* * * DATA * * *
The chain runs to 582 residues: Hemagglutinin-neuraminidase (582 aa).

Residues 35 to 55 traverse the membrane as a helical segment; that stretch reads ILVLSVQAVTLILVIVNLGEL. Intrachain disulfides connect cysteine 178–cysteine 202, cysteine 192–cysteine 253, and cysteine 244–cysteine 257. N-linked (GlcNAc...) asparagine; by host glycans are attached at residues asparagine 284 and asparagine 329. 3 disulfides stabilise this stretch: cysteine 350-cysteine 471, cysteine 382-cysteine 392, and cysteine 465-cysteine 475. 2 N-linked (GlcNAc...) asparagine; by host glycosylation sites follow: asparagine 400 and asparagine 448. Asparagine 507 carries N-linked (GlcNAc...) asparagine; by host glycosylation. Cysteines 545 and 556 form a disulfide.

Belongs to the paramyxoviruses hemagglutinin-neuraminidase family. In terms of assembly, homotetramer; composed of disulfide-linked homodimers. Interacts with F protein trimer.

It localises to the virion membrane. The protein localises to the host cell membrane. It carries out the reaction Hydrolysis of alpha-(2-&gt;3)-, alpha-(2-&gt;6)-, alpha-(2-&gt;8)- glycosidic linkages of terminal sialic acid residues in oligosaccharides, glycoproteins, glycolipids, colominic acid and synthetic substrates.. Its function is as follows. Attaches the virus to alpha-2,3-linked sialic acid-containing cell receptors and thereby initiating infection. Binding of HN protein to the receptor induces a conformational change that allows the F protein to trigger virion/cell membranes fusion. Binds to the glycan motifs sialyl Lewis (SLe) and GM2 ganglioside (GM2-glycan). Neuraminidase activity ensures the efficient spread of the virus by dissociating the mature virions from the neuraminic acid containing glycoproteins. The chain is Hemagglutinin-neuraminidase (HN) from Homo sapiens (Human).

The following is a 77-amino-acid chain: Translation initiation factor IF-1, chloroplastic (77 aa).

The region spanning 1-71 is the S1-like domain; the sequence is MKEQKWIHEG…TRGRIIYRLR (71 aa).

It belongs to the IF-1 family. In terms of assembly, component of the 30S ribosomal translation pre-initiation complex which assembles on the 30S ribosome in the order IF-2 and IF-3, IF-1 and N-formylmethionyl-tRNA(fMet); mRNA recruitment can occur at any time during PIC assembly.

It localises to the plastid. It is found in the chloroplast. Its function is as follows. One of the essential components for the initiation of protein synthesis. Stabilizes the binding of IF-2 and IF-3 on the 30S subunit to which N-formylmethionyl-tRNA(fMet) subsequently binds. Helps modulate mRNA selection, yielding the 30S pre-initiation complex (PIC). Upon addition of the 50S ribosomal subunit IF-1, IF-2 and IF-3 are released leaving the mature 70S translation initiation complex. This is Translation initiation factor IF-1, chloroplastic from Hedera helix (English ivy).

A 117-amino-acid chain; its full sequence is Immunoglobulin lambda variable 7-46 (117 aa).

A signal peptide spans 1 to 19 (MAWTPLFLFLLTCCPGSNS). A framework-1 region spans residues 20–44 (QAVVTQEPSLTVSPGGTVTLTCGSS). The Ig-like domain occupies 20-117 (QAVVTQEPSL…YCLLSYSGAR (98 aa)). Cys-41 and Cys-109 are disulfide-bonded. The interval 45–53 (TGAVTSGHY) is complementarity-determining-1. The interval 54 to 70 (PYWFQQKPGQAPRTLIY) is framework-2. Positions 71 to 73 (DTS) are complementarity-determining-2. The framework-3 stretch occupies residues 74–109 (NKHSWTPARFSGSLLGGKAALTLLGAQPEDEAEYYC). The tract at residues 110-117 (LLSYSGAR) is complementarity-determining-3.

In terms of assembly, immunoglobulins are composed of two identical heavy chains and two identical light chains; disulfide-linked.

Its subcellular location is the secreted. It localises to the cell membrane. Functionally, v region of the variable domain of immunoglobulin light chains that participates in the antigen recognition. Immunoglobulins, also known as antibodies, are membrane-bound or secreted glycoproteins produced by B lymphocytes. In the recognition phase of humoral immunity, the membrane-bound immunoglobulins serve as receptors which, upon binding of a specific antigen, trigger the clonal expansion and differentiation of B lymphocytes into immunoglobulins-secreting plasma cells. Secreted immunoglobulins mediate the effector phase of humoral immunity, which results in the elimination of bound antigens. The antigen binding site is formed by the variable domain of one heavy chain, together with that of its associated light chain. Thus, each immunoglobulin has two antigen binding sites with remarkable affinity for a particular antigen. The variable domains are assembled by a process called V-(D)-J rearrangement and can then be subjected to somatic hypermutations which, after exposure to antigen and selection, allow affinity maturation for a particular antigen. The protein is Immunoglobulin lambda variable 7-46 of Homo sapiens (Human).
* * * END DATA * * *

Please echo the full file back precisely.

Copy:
The chain runs to 582 residues: Hemagglutinin-neuraminidase (582 aa).

Residues 35 to 55 traverse the membrane as a helical segment; that stretch reads ILVLSVQAVTLILVIVNLGEL. Intrachain disulfides connect cysteine 178–cysteine 202, cysteine 192–cysteine 253, and cysteine 244–cysteine 257. N-linked (GlcNAc...) asparagine; by host glycans are attached at residues asparagine 284 and asparagine 329. 3 disulfides stabilise this stretch: cysteine 350-cysteine 471, cysteine 382-cysteine 392, and cysteine 465-cysteine 475. 2 N-linked (GlcNAc...) asparagine; by host glycosylation sites follow: asparagine 400 and asparagine 448. Asparagine 507 carries N-linked (GlcNAc...) asparagine; by host glycosylation. Cysteines 545 and 556 form a disulfide.

Belongs to the paramyxoviruses hemagglutinin-neuraminidase family. In terms of assembly, homotetramer; composed of disulfide-linked homodimers. Interacts with F protein trimer.

It localises to the virion membrane. The protein localises to the host cell membrane. It carries out the reaction Hydrolysis of alpha-(2-&gt;3)-, alpha-(2-&gt;6)-, alpha-(2-&gt;8)- glycosidic linkages of terminal sialic acid residues in oligosaccharides, glycoproteins, glycolipids, colominic acid and synthetic substrates.. Its function is as follows. Attaches the virus to alpha-2,3-linked sialic acid-containing cell receptors and thereby initiating infection. Binding of HN protein to the receptor induces a conformational change that allows the F protein to trigger virion/cell membranes fusion. Binds to the glycan motifs sialyl Lewis (SLe) and GM2 ganglioside (GM2-glycan). Neuraminidase activity ensures the efficient spread of the virus by dissociating the mature virions from the neuraminic acid containing glycoproteins. The chain is Hemagglutinin-neuraminidase (HN) from Homo sapiens (Human).

The following is a 77-amino-acid chain: Translation initiation factor IF-1, chloroplastic (77 aa).

The region spanning 1-71 is the S1-like domain; the sequence is MKEQKWIHEG…TRGRIIYRLR (71 aa).

It belongs to the IF-1 family. In terms of assembly, component of the 30S ribosomal translation pre-initiation complex which assembles on the 30S ribosome in the order IF-2 and IF-3, IF-1 and N-formylmethionyl-tRNA(fMet); mRNA recruitment can occur at any time during PIC assembly.

It localises to the plastid. It is found in the chloroplast. Its function is as follows. One of the essential components for the initiation of protein synthesis. Stabilizes the binding of IF-2 and IF-3 on the 30S subunit to which N-formylmethionyl-tRNA(fMet) subsequently binds. Helps modulate mRNA selection, yielding the 30S pre-initiation complex (PIC). Upon addition of the 50S ribosomal subunit IF-1, IF-2 and IF-3 are released leaving the mature 70S translation initiation complex. This is Translation initiation factor IF-1, chloroplastic from Hedera helix (English ivy).

A 117-amino-acid chain; its full sequence is Immunoglobulin lambda variable 7-46 (117 aa).

A signal peptide spans 1 to 19 (MAWTPLFLFLLTCCPGSNS). A framework-1 region spans residues 20–44 (QAVVTQEPSLTVSPGGTVTLTCGSS). The Ig-like domain occupies 20-117 (QAVVTQEPSL…YCLLSYSGAR (98 aa)). Cys-41 and Cys-109 are disulfide-bonded. The interval 45–53 (TGAVTSGHY) is complementarity-determining-1. The interval 54 to 70 (PYWFQQKPGQAPRTLIY) is framework-2. Positions 71 to 73 (DTS) are complementarity-determining-2. The framework-3 stretch occupies residues 74–109 (NKHSWTPARFSGSLLGGKAALTLLGAQPEDEAEYYC). The tract at residues 110-117 (LLSYSGAR) is complementarity-determining-3.

In terms of assembly, immunoglobulins are composed of two identical heavy chains and two identical light chains; disulfide-linked.

Its subcellular location is the secreted. It localises to the cell membrane. Functionally, v region of the variable domain of immunoglobulin light chains that participates in the antigen recognition. Immunoglobulins, also known as antibodies, are membrane-bound or secreted glycoproteins produced by B lymphocytes. In the recognition phase of humoral immunity, the membrane-bound immunoglobulins serve as receptors which, upon binding of a specific antigen, trigger the clonal expansion and differentiation of B lymphocytes into immunoglobulins-secreting plasma cells. Secreted immunoglobulins mediate the effector phase of humoral immunity, which results in the elimination of bound antigens. The antigen binding site is formed by the variable domain of one heavy chain, together with that of its associated light chain. Thus, each immunoglobulin has two antigen binding sites with remarkable affinity for a particular antigen. The variable domains are assembled by a process called V-(D)-J rearrangement and can then be subjected to somatic hypermutations which, after exposure to antigen and selection, allow affinity maturation for a particular antigen. The protein is Immunoglobulin lambda variable 7-46 of Homo sapiens (Human).